Anthem for atheists
by Cindi Nave, Lexington, KY, USA

Just as a part of John Lennon’s song, describing the benefits of no religion, has become an anthem for atheists, I am offended by the concept of no religions to divide us, as if all religions are indirectly related to the hatred of man for his brothers in the world. True advocates of religion, meaning the expression of love of God, take every chance to heal, be free, and make life better for our brothers and sisters in the world, and no action to divide anyone. Truly they are peacemakers.


Imagine these changes
by Anonymous

Already we are seeing more openness. Only a few years ago evangelist Billy Graham was preaching the one and only way —now in his final crusade he is talking about being “friendly” toward other faiths. The current trend to “comparative religion” is an education for those who might care to be educated. At the same time we must continue to honor and respect those who wish to remain in what they consider to be the wisdom of another century. And yes, with love, not righteous bombs, there’s hope. You’ve said it yourself Robert: “Leopards can change their spots.”


Turning a dream into reality
by Helena Tiainen, Berkeley, CA, USA

Someone wise stated that whatever you can dream/imagine you can accomplish. Everything we humans accomplish starts with someone’s dream or desire. And if this dream or desire is strong enough and gains support it eventually becomes a reality. The stronger the support and the more dreamers dreaming the same dream or experiencing the same desire, the larger that reality becomes. We can change the world as humans. But first we have to realize that every man-made system on this planet was at some point someone’s dream that may have become most people’s nightmare. In order to change the world we need to change our minds. We need to start dreaming the dreams we want. We need to shift our focus from what we don’t desire to that which we do desire. This is for most of us easier said than done.

In reality nobody needs to give up anything but their greed and desire to be right and make others wrong. We as individuals and governments need to stop imposing on each other our ideas of how people should live, think and feel. We need to realize that everyone on this planet has as much right to be here and the right to experience life as they do as we personally do. We need to understand that unless we perceive humanity as equal and every human being as valuable there will always be struggle. We need to dream that every human being gets to have their own religion or philosophy of life and that we can have world peace too. I imagine that this world really can be a wonderful place for all if we as humanity dream it into reality. But first, individually, we all have to make peace with our own dark side.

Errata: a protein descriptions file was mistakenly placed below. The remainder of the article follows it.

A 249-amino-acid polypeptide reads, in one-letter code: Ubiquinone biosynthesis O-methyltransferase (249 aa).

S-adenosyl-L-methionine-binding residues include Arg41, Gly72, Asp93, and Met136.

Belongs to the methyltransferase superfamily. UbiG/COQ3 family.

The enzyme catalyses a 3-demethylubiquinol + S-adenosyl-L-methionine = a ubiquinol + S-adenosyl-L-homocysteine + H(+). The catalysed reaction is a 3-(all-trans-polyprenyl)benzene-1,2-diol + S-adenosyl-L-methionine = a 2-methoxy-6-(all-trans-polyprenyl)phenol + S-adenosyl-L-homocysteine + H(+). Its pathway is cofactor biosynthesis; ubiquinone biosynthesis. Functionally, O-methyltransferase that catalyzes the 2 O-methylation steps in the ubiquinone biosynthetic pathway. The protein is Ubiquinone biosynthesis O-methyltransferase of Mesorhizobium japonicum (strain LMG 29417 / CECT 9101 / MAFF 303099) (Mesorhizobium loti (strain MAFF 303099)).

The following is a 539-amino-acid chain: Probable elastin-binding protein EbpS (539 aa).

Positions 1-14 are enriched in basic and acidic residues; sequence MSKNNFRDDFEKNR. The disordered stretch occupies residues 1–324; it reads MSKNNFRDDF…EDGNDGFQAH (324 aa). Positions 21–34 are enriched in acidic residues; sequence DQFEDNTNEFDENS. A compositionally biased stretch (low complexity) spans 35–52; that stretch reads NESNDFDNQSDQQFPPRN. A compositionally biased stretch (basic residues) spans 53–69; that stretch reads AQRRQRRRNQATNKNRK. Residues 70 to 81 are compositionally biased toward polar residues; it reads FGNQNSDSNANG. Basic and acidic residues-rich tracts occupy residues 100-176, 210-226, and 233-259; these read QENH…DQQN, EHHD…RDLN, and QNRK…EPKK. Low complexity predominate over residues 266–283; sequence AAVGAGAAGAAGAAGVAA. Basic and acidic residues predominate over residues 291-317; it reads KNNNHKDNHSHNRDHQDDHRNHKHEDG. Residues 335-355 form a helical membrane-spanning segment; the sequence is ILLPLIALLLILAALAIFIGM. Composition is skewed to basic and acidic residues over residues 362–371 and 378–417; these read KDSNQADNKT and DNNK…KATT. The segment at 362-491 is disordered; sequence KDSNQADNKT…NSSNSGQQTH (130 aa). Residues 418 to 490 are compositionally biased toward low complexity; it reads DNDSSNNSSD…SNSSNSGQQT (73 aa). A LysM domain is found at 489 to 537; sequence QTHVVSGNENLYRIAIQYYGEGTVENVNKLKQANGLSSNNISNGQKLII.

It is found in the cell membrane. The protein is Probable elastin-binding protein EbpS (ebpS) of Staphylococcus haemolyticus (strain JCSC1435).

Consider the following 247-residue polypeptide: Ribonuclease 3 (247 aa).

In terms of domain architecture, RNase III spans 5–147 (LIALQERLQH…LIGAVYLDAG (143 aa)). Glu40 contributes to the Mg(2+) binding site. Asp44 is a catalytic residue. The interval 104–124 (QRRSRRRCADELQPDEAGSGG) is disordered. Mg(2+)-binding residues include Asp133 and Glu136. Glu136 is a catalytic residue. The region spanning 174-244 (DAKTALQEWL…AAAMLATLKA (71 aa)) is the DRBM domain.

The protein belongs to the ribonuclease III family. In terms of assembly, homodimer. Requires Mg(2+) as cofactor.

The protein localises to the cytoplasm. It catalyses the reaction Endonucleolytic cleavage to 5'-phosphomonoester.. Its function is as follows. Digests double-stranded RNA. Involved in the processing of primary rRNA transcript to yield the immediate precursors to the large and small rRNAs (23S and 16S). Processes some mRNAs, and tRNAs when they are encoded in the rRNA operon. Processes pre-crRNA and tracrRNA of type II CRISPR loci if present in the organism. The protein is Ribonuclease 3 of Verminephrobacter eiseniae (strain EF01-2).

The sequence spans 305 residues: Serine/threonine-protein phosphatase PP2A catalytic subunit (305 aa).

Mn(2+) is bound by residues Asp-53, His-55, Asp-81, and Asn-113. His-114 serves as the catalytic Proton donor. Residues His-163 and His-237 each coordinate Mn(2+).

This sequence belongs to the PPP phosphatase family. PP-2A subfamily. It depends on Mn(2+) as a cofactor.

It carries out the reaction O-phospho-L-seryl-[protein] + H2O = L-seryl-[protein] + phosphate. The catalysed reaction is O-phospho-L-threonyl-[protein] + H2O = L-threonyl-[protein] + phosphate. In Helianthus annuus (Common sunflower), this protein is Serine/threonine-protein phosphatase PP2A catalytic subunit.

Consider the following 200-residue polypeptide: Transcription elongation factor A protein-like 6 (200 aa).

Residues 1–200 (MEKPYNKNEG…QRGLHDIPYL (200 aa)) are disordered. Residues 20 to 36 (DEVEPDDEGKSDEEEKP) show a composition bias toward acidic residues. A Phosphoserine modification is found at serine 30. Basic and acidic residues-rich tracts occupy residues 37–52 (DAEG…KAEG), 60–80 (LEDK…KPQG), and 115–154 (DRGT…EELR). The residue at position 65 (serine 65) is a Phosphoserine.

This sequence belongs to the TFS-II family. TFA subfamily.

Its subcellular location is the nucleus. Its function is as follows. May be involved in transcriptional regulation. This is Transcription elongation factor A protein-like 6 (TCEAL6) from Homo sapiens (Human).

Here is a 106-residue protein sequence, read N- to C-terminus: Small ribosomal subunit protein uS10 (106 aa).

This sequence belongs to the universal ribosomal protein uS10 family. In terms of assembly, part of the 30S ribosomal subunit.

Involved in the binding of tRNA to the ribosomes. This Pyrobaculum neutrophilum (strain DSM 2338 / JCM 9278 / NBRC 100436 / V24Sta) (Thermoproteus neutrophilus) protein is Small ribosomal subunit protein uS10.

God Weekend 3

oil painting
by Peter Ravn, København K, Denmark


You may be interested to know that artists from every state in the USA, every province in Canada, and at least 105 countries worldwide have visited these pages since January 1, 2006.

That includes Darlene Gray of Regina, Saskatchewan who wrote, “I have loved reading your letters for about a year now. But this one… it was simply fantastic. It really affected me. Thank you.”

And also Ian Barber of Thomasville, Georgia who wrote, “The problem with world unity is that we aren’t all singing from the same sheet of music.”

And also Shivika Pussewela of Bahrain who wrote, “Imagine standing on the shores of heaven — only a poet or a fellow artist could ever describe the place. Our minds are so powerful, and it has become our sanctuary from the realities of life.”

And also S. Anij Indigo of Taos, New Mexico who wrote, “Thank you, thank you, thank you, thank you! With much love and gratitude for the words you send me each week that keep my heart open and so very enchanted. You made me weep with joy this morning.”

And also Gordon Gibson of Vancouver, British Columbia who wrote, “What a wonderful quote from Michelangelo! I am less impressed by Lennon. There is a definite lack of ‘how to get there and who changes his/her mind’ in the musings. It is easy to cite desiderata. I don’t know anyone who opposes world peace.”

And also Karen W. Edelmann of Tarrytown, New York who wrote, “The line ‘nothing to kill or die for, no religion too’ has been on my mind a lot lately.”

And also Brian Lee Jones of Cortaro, Arizona who wrote, “This has to be the most sentimental mush you have ever sent out. I am used to a more realistic word from you.”